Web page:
Greetings from Bay County, Florida
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 Material Information
Title: Greetings from Bay County, Florida
Physical Description: Book
Language: English
Manufacturer: The Matthews-Northrup Works
Publication Date: 1915
Copyright Date: 1915
 Subjects
Spatial Coverage: Florida -- Bay County
 Record Information
Source Institution: University of Florida
Holding Location: University of Florida
Rights Management: All rights reserved by the source institution and holding location.
Resource Identifier: ltqf - AAA6325
System ID: UF00004221:00001

Full Text



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FOREWORD

BAY COUNTY, FLORIDA, is unique. Its surface is diversified
by bays, sounds, lagoons, lakes, rivers and wonderful
springs; with shell hammocks, flat woods and red pebble
lands, such as but few counties in the United States can boast of.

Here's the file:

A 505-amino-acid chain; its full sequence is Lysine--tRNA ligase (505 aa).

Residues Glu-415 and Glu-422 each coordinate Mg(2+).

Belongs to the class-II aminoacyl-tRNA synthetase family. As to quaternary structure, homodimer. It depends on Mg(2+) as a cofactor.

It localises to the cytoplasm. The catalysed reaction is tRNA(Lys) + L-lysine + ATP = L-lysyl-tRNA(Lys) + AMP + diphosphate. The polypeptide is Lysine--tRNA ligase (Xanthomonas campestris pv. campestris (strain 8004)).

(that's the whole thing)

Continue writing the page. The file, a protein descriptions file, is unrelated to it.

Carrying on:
It is to inform tourists and homeseekers of some of the beauties
and possibilities of this wonderful land that this little booklet is
published by the citizenship of Bay County.
Space forbids giving other than brief outlines of the products of
the soil, the output of our industries, or the income from the fish
and oyster business, nor can the climatic conditions be adequately
described.
Investigation is invited. Every one seeking a home in the sunny
south is respectfully urged to visit this famed portion of West
Florida. With its hundreds of miles of shore line there are oppor-
tunities for beautiful water front homes facing the Mexico Gulf,
renowned St. Andrews Bay, or other waters, sufficient to accom-
modate thousands of families.
There are also most valuable fruit, farming and trucking lands,
while the raising of hogs, cattle and poultry are most profitable
ventures. A letter addressed to any of the following named parties
for further information will receive prompt attention.
CHAMBER OF COMMERCE,
Panama City, Fla.
BUSINESS MEN'S CLUB,
Lynn Haven, Fla.
BOARD OF TRADE,
St. Andrews, Fla.
POSTMASTERS AT ALL OTHER TOWNS